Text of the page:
Thoughts after the end of season press conferences

Aaron Boone and Brian Cashman spoke to the media yesterday afternoon. Each took the better part of an hour for their discussions with the media, though I think folks were a bit more curious to hear what the general manager had to say. We had already heard Boone talk a bit after the Game 5 loss, though yesterday came with a few days to marinate after the end of the season. I know I was more interested in what Cashman had to say, at least.

I do have one thing I want to say about Boone’s presser, but the rest of my thoughts relate to Cashman’s briefing. Without further ado, let’s get to it.

Aaron Boone needs to stop saying how close the Yankees are to winning a title.

This is grating. Boone said this in what seemed like a dozen different ways yesterday. Close? If this is close, then how do you describe the 2001 Yankees? Or the 2011 Rangers? Maybe make a World Series before you start saying that this team is close. Here’s how Boone’s seasons have ended since taking the helm:

  1. 2018: 100-62, Wild Card, Lost ALDS to Red Sox 3-1
  2. 2019: 103-59, Division Title, Lost ALCS to Astros 4-2
  3. 2020: 33-27, Wild Card, Lost ALDS to Rays 3-2

The “closest” Boone’s Yankees have gotten was a year ago. I don’t think there’s any other way to describe 2020 except as a step back for this group, unusual circumstances of this season notwithstanding.

Keep in mind that this year’s club was saved by MLB’s expanded postseason. The Yankees would have been home after the regular season without each division’s second place squad guaranteed a spot. Now, I’ve seen the argument on Twitter that this team would have gotten things together with a full 162 games. Probably! But at the same time, 60 games was the hand dealt this year. Not 162. This team is too talented, even with injuries to have had this type of campaign.

Look, not all of this is Boone’s fault. Still, his rhetoric is a bit tiring. You want to say the group was close to making the ALCS? Of course, I’ll buy that. But anything further is a stretch.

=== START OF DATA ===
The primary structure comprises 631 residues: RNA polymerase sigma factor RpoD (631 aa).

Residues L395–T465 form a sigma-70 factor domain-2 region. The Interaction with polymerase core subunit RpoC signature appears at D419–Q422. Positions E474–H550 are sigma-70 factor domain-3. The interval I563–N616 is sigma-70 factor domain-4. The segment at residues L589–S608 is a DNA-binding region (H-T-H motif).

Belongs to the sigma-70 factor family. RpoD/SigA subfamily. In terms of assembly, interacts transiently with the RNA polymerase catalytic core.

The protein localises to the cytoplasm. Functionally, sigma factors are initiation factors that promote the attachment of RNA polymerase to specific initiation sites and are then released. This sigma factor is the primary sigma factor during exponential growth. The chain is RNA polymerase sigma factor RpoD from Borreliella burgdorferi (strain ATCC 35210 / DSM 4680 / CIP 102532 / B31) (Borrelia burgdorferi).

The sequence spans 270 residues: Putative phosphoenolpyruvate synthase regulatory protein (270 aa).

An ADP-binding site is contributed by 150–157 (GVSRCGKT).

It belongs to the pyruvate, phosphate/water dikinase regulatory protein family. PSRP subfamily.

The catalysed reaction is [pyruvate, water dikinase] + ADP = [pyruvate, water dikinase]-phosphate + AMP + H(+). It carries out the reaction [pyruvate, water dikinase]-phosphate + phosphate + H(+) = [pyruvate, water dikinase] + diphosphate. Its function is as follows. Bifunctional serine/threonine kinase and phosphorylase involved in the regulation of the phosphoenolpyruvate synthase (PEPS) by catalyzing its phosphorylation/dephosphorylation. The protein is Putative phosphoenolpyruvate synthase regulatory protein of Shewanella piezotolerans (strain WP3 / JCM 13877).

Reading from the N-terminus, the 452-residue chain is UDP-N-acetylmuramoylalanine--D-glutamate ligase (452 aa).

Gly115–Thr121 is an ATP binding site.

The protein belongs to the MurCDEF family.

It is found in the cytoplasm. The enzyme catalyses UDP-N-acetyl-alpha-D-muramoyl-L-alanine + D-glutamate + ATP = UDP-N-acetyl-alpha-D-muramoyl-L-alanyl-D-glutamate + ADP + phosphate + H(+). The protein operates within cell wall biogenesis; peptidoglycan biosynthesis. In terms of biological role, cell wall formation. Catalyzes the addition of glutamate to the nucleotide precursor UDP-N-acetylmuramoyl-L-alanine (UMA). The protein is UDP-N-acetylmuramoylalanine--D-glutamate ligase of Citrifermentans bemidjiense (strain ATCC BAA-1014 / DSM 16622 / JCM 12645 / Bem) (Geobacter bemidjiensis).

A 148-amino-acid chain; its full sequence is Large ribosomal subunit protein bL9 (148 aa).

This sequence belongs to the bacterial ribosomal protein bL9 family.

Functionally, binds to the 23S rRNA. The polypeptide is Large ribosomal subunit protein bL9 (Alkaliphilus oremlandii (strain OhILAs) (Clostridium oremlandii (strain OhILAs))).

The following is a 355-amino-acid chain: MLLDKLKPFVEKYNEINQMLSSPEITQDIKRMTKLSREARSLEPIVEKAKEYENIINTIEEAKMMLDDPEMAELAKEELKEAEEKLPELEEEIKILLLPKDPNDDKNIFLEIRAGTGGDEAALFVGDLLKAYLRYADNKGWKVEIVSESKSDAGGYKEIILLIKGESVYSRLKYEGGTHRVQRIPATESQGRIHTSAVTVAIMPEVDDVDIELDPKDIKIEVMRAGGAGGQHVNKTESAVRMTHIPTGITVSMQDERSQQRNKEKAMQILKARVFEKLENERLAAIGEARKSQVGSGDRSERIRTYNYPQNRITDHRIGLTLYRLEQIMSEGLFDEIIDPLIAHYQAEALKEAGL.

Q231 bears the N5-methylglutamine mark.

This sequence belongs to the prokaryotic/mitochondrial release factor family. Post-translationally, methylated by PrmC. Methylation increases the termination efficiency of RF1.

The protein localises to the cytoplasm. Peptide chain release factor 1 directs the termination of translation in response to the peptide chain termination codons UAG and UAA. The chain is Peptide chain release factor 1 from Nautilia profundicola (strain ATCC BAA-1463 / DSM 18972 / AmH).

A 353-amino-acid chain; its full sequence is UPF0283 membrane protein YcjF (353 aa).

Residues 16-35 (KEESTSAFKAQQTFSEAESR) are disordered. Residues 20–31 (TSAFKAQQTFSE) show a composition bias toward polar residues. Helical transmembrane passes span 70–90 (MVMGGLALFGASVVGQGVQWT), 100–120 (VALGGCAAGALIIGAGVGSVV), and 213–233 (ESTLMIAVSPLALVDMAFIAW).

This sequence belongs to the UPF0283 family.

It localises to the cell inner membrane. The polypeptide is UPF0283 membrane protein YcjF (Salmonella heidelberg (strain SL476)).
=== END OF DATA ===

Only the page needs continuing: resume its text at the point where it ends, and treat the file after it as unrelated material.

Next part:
He may not have said it verbatim, but it sure sounds like Cashman has regrets about the trade deadline.

I was wrong about the Yankees needing a bat more than an arm at the trade deadline, but fortunately, I’m not the Yankees’ general manager. As it turns out, the Yankees badly needed another pitcher (or two).

It was hard to deny how great the rotation looked back in December after the team signed Gerrit Cole. Him, Luis Severino, James Paxton, Masahiro Tanaka, and whoever would be the fifth starter comprised of an excellent looking rotation. Little did we know what was coming in the following months.

Paxton wound up needing back surgery in January and Severino underwent Tommy John surgery in February. And the Yankees knew Paxton’s back was a concern dating back to the end of the 2019 season! Yet, as crushing as those two blows were, the team still seemed more than capable of weathering them across 162 games. After all, Paxton was expected back in May. I assume the team was counting on a midseason return from suspension for Domingo Germán, too.

Obviously, the pandemic changed things, though seemingly beneficial for the Yankees at first. Primarily, it meant Paxton would actually be ready at the start of the season. It did mean no Germán all season, however. But once Paxton came out of the gate throwing in the low 90s, couldn’t regain velocity, and eventually had his season end on August 21st thanks to a flexor strain (though there was hope for a return in some capacity), it was time to act.